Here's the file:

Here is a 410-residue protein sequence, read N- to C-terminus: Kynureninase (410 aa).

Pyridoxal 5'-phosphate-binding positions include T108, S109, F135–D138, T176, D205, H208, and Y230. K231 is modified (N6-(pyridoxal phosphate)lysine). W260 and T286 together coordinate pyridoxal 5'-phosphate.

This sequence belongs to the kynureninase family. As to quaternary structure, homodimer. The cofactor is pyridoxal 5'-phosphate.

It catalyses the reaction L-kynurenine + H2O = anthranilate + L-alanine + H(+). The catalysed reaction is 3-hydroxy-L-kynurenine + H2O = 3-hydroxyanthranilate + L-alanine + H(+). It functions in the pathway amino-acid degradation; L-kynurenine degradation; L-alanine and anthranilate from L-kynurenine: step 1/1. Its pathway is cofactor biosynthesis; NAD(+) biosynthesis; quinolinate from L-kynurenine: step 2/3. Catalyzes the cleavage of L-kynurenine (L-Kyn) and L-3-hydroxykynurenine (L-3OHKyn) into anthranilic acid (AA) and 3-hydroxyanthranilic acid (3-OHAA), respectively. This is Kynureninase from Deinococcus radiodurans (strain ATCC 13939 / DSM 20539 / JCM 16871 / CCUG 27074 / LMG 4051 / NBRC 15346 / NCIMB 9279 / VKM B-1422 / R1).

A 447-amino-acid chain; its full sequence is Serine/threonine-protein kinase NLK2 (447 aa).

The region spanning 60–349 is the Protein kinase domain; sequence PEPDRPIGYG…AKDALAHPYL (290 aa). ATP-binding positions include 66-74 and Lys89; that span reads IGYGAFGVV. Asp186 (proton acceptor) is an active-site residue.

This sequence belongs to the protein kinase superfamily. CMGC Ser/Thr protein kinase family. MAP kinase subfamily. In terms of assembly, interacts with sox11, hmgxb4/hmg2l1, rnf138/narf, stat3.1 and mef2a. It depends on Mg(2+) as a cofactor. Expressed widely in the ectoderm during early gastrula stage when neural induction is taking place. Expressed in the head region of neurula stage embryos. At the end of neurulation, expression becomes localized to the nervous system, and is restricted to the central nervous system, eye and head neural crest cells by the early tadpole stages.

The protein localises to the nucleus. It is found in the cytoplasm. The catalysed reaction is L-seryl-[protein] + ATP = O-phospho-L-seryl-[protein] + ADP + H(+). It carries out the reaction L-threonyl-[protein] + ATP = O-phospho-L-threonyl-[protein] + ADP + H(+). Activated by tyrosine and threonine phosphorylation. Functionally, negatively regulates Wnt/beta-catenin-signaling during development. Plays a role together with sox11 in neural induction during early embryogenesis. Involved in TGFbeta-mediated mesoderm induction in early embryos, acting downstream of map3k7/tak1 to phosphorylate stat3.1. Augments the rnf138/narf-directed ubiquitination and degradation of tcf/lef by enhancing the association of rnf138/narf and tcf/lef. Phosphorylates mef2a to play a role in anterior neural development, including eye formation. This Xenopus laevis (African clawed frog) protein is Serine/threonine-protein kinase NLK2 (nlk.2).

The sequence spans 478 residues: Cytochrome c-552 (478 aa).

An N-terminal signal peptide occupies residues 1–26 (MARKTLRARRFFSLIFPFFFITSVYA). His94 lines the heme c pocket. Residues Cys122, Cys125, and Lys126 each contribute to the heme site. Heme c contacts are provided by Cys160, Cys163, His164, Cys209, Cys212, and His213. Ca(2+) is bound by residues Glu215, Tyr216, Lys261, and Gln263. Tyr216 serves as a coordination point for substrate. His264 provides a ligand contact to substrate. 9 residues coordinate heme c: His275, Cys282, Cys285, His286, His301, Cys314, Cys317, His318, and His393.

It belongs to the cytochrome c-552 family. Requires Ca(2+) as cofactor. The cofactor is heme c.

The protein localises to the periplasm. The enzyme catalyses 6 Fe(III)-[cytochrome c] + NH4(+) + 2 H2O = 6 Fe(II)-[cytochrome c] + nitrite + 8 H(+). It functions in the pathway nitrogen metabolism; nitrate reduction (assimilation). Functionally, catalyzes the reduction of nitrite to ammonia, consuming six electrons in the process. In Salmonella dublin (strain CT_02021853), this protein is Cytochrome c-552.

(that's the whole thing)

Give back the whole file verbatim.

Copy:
Here is a 410-residue protein sequence, read N- to C-terminus: Kynureninase (410 aa).

Pyridoxal 5'-phosphate-binding positions include T108, S109, F135–D138, T176, D205, H208, and Y230. K231 is modified (N6-(pyridoxal phosphate)lysine). W260 and T286 together coordinate pyridoxal 5'-phosphate.

This sequence belongs to the kynureninase family. As to quaternary structure, homodimer. The cofactor is pyridoxal 5'-phosphate.

It catalyses the reaction L-kynurenine + H2O = anthranilate + L-alanine + H(+). The catalysed reaction is 3-hydroxy-L-kynurenine + H2O = 3-hydroxyanthranilate + L-alanine + H(+). It functions in the pathway amino-acid degradation; L-kynurenine degradation; L-alanine and anthranilate from L-kynurenine: step 1/1. Its pathway is cofactor biosynthesis; NAD(+) biosynthesis; quinolinate from L-kynurenine: step 2/3. Catalyzes the cleavage of L-kynurenine (L-Kyn) and L-3-hydroxykynurenine (L-3OHKyn) into anthranilic acid (AA) and 3-hydroxyanthranilic acid (3-OHAA), respectively. This is Kynureninase from Deinococcus radiodurans (strain ATCC 13939 / DSM 20539 / JCM 16871 / CCUG 27074 / LMG 4051 / NBRC 15346 / NCIMB 9279 / VKM B-1422 / R1).

A 447-amino-acid chain; its full sequence is Serine/threonine-protein kinase NLK2 (447 aa).

The region spanning 60–349 is the Protein kinase domain; sequence PEPDRPIGYG…AKDALAHPYL (290 aa). ATP-binding positions include 66-74 and Lys89; that span reads IGYGAFGVV. Asp186 (proton acceptor) is an active-site residue.

This sequence belongs to the protein kinase superfamily. CMGC Ser/Thr protein kinase family. MAP kinase subfamily. In terms of assembly, interacts with sox11, hmgxb4/hmg2l1, rnf138/narf, stat3.1 and mef2a. It depends on Mg(2+) as a cofactor. Expressed widely in the ectoderm during early gastrula stage when neural induction is taking place. Expressed in the head region of neurula stage embryos. At the end of neurulation, expression becomes localized to the nervous system, and is restricted to the central nervous system, eye and head neural crest cells by the early tadpole stages.

The protein localises to the nucleus. It is found in the cytoplasm. The catalysed reaction is L-seryl-[protein] + ATP = O-phospho-L-seryl-[protein] + ADP + H(+). It carries out the reaction L-threonyl-[protein] + ATP = O-phospho-L-threonyl-[protein] + ADP + H(+). Activated by tyrosine and threonine phosphorylation. Functionally, negatively regulates Wnt/beta-catenin-signaling during development. Plays a role together with sox11 in neural induction during early embryogenesis. Involved in TGFbeta-mediated mesoderm induction in early embryos, acting downstream of map3k7/tak1 to phosphorylate stat3.1. Augments the rnf138/narf-directed ubiquitination and degradation of tcf/lef by enhancing the association of rnf138/narf and tcf/lef. Phosphorylates mef2a to play a role in anterior neural development, including eye formation. This Xenopus laevis (African clawed frog) protein is Serine/threonine-protein kinase NLK2 (nlk.2).

The sequence spans 478 residues: Cytochrome c-552 (478 aa).

An N-terminal signal peptide occupies residues 1–26 (MARKTLRARRFFSLIFPFFFITSVYA). His94 lines the heme c pocket. Residues Cys122, Cys125, and Lys126 each contribute to the heme site. Heme c contacts are provided by Cys160, Cys163, His164, Cys209, Cys212, and His213. Ca(2+) is bound by residues Glu215, Tyr216, Lys261, and Gln263. Tyr216 serves as a coordination point for substrate. His264 provides a ligand contact to substrate. 9 residues coordinate heme c: His275, Cys282, Cys285, His286, His301, Cys314, Cys317, His318, and His393.

It belongs to the cytochrome c-552 family. Requires Ca(2+) as cofactor. The cofactor is heme c.

The protein localises to the periplasm. The enzyme catalyses 6 Fe(III)-[cytochrome c] + NH4(+) + 2 H2O = 6 Fe(II)-[cytochrome c] + nitrite + 8 H(+). It functions in the pathway nitrogen metabolism; nitrate reduction (assimilation). Functionally, catalyzes the reduction of nitrite to ammonia, consuming six electrons in the process. In Salmonella dublin (strain CT_02021853), this protein is Cytochrome c-552.